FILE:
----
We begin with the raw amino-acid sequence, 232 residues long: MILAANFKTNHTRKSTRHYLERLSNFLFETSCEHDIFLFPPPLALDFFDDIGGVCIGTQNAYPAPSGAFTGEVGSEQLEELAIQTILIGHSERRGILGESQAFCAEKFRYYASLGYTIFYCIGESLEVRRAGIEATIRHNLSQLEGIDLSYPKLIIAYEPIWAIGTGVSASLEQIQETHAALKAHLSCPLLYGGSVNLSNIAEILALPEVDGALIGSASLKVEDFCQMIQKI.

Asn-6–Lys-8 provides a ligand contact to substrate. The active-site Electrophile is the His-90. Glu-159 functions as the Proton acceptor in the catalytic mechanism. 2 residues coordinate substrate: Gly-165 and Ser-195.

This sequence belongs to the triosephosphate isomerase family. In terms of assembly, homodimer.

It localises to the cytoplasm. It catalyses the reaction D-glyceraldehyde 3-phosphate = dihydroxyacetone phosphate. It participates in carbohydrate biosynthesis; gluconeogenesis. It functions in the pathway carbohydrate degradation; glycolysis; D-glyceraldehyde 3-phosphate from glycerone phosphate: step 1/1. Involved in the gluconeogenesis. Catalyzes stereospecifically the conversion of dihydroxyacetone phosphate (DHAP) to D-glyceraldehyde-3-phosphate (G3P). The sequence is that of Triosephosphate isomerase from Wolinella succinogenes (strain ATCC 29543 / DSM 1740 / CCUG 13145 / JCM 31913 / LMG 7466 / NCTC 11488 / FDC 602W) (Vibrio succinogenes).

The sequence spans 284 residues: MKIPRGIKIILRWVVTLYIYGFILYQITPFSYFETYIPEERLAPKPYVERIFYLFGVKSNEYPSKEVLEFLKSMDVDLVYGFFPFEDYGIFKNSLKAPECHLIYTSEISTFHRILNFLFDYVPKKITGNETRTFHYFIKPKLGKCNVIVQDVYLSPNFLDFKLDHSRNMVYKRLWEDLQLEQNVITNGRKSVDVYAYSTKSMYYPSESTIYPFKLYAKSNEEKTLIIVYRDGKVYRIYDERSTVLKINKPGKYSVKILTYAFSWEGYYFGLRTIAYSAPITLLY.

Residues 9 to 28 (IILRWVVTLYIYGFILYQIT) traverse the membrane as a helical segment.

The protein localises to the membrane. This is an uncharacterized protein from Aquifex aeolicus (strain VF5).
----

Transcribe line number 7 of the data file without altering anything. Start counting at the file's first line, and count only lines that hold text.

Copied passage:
The protein localises to the membrane. This is an uncharacterized protein from Aquifex aeolicus (strain VF5).